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THE PARABLE OF TWO TOYS
by
Peter Wyllie

At the back of the playroom, behind an old chair,
If you peeped very quietly, you would have seen there
An old bear called "Teddy", who spent every day
Asleep, when the children were out of the way.

He was old and quite shabby without any hair;
So bald, that his nick name, to all, was "Fred Bear".
But the children just loved him, to hold and to feel;
They'd talk to him always, to them he was real.

One day a new Sindy arrived on the scene;
With a wardrobe of clothes to dress up like a queen.
She turned up her nose at old Teddy, for she
Was elegant, pretty and expensive you see.

But, though she was pretty, she was hard to the touch;
So it was that the children didn't cuddle her much.
Despite her appearance, because of her feel,
She was not like old Teddy, she just wasn't "real".

One night, when the children had gone off to bed,
She pulled up her chair and sat down next to Ted.
"Please tell me", she asked him, "What is your appeal,
And why do the children all think you are real?"

"Well now" said old Teddy, in a most kindly way,
"I'll tell you the truth if you don't run away.
Being "real" can happen to one toy, or all;
But it's rare that it happens to a bat or a ball."

"It starts with a cuddle, goes on to a kiss.
(That's one of the best bits that I'd really miss.)
And then, if you're soft and you're warm to the touch,
You'll know what it's like to be loved very much."

"Some hard plastic toys simply fracture and break,
For they are too brittle, this loving to take.
And those with a motor, that go off with a roar,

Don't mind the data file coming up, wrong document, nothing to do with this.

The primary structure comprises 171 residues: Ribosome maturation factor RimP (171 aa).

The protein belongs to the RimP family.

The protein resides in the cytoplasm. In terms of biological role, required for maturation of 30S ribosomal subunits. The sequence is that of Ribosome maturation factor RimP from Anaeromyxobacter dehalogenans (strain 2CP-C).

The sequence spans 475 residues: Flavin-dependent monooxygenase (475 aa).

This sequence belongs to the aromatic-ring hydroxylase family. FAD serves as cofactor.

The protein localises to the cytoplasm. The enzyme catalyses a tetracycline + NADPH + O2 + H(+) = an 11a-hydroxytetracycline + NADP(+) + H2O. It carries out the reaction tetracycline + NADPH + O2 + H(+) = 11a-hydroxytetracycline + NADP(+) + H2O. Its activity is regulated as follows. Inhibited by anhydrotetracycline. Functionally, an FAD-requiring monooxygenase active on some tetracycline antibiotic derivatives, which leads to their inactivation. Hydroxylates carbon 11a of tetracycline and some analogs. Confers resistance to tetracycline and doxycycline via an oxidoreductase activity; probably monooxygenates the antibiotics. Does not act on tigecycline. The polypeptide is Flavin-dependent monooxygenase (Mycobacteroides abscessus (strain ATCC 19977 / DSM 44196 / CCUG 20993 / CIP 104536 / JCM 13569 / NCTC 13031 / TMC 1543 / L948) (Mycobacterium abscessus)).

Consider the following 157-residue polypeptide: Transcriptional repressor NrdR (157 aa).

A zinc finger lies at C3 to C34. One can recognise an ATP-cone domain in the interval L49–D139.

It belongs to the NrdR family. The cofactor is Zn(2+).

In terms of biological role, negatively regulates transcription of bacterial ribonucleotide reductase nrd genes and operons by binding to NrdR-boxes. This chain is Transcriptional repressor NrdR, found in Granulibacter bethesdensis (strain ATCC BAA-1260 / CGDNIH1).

Quite often end up being smashed on the floor."

"For a toy that is "real" can be thrown on the floor
And then be picked up to be thrown down, once more.
No hurt is too much, for he will not complain
Though his hairs falling out and he's often in pain."

"But when children are tired, it's him that they hold;
It's him they will cuddle when they're feeling cold.
And when they are ill it's to him they will go,
He will comfort them, gently, whenever tears flow."

"If they're lonely they need him, and he's always there
To make them feel better, their sorrows to share.
In sickness or health he will be at their side
With a smile on his face, and his arms open wide."

And Teddy was right, I'm sure you will agree.
I have toys that I love, and I know they love me.
There are others I like and they, sometimes, are fun;
But they're hard' or they break when my play's just begun.

But what about us, are we like those toys?
Are we hard and sharp cornered, all bustle and noise?
Do we break when we're pushed, are we cold to the touch
So that those who need help do not come to us much?

"Not for small children" our label might say,
"I'm fragile and brittle, so please stay away.
I'll bid you 'good-day' and I'll manage a smile;
If you reach out to touch me, I'll just run a mile."

Or are we like Teddy, with arms open wide,
Prepared to be held very close to the side?
Not a sigh, no complaining when we are let down;
No hint of a grumble, no sign of a frown.

Despite all our hurting, our sorrow and pain,
We just go on loving, again and again.
We know in the end it will all be worthwhile
When we see all the sorrow dissolve in a smile!

So let's be like Teddy who, though just a toy,
Brought comfort and happiness, laughter and joy.
And then in a world that is broken and grey
Will come a bright light, like the dawn of the day.

 
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